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By Guest
Posts: 3

Posted on: October 09, 2008 at 1:16PM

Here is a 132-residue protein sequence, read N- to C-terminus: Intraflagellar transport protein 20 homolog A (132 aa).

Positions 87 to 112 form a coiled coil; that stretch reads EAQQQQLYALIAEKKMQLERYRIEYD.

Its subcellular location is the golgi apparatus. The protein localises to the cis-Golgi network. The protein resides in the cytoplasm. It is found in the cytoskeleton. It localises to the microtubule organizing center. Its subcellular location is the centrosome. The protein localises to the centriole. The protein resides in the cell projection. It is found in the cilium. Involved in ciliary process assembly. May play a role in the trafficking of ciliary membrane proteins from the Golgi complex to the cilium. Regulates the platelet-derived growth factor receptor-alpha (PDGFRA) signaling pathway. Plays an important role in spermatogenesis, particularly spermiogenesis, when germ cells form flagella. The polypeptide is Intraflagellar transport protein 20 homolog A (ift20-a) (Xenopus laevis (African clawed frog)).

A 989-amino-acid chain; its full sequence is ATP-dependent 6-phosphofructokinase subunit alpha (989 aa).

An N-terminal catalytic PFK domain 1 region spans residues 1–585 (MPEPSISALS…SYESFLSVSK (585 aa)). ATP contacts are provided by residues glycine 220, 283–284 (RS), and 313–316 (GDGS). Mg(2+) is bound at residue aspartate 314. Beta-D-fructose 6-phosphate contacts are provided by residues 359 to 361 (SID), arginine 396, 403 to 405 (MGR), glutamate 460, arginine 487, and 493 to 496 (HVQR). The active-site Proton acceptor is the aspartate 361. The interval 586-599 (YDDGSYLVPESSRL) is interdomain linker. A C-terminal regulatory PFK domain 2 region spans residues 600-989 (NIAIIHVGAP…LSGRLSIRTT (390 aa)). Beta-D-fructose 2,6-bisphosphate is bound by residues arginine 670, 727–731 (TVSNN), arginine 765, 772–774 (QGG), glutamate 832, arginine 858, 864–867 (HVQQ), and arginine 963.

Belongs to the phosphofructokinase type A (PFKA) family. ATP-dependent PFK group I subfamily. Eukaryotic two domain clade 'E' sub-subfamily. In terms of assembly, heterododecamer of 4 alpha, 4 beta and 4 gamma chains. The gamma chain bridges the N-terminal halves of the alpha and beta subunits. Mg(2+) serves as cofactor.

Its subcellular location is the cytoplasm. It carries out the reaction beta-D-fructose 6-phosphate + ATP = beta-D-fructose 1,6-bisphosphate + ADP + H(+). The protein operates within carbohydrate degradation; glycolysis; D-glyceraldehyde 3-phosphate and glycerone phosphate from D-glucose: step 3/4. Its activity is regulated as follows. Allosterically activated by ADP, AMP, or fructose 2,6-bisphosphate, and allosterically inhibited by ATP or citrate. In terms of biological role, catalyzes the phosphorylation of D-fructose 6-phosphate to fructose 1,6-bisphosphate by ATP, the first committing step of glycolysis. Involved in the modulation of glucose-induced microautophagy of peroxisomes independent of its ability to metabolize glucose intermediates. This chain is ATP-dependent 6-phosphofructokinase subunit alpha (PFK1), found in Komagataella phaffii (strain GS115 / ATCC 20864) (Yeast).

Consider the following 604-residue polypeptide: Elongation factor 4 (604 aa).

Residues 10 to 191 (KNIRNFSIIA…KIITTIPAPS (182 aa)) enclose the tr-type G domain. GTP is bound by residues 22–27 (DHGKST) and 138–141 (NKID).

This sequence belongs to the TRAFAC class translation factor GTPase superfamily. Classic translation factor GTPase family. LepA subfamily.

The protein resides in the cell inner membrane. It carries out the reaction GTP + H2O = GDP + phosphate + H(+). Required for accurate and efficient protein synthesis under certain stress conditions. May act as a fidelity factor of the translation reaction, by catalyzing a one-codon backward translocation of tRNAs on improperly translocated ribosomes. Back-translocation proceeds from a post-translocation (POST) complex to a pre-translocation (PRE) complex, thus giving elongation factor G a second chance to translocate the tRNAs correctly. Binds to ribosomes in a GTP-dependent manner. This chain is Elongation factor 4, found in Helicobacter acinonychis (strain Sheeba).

When traveling to Paris, or anywhere in Europe, I always save room for my do-it-yourself kit. Included in the kit are many items, which with time and money, could be obtained in foreign countries, but by having them at hand can save the day. Certain items are always included, and some are specific to the country, the mode of travel and the number of "stars" possessed by the hotel where I am staying. If you are familiar with Eagle Creek packing cubes, I use a quarter cube packed tightly - and if you are not familiar - a look at, or a visit to their store, is the best travel tip. Many of the items in my kit, are available through that site. I start with all things laundry - whether you are staying for a few days or weeks, eventually wash day rears it's ugly head. Although I have some funny laundromat stories, of doing a wash load in Paris, it is far easier to stay on top of it by hand washing. An elastic, braided clothesline, (no clothes pins required), to which I add carabiners at each end, can find any number of places to attach; a small bottle of Woolite, and a sink stop, solve most problems. Fabreze, in a small spray bottle, can offset the smell of cigarette smoke, in a hotel room or on your clothing after a night out. Spray the bedspread, inside the closet, where your clothing hangs, and even the drapes - leave for a few minutes and return to a much more comfortable room. Remember, non-smoking is an American concept, not necessarily available in European hotels. Other items include a small roll of duct tape, (for that rip in your suitcase, a WD40 "pen", (you know the motto: if it moves use duct tape, if it doesn't move use WD40), velcro fasteners, an eyeglass repair kit, safety pins (actually, I have these attached in several places) a small sewing kit, with pre-threaded needles, a permanent marking pen, a swiss army knife (a smaller version, but with a wine opener). Although I haven't found painter's tape, in the kind of miniature roll as duct tape (Magellans again), I wrap a quantity around a golf tee, since I don't want to leave sticky tape evidence on the walls of a Parisian hotel, but sometimes it is necessary to divert the air ducts, which are blowing directly into your face. Don't forget a few snack size ziplock baggies, for those items which spring a leak, a couple of different sizes rubber bands. I never leave home without a small assortment of different sized plastic zipties. However, the "coup de gras" of gadgets - I always carry a small combination lock with cable, (very small, lightweight), which can be strung thru my suitcases - the sly thief, casually slipping by and grabbing a loose bag, finds himself with all the luggage tied to each other and whatever solid object lies in my vicinity. It connects and disconnects very quickly if you have the combination, but frustrates the opportunistic thief. I don't keep this item in my gadget bag, since that must go in your carry-on, and I want my locking device with me even with hand items - it can be attached to the arm of your seat, while you unintentionally doze, during one of those many airport delays. Basically, I am always looking for small, useful devices which will make travel more comfortable and safe. I traveled to Europe, the first time, as a 16 year old exchange student with AFS, and 40+ years and many trips later, the love of international travel has never worn off. I recommend all travelers think like a scout and Be Prepared. report a problem

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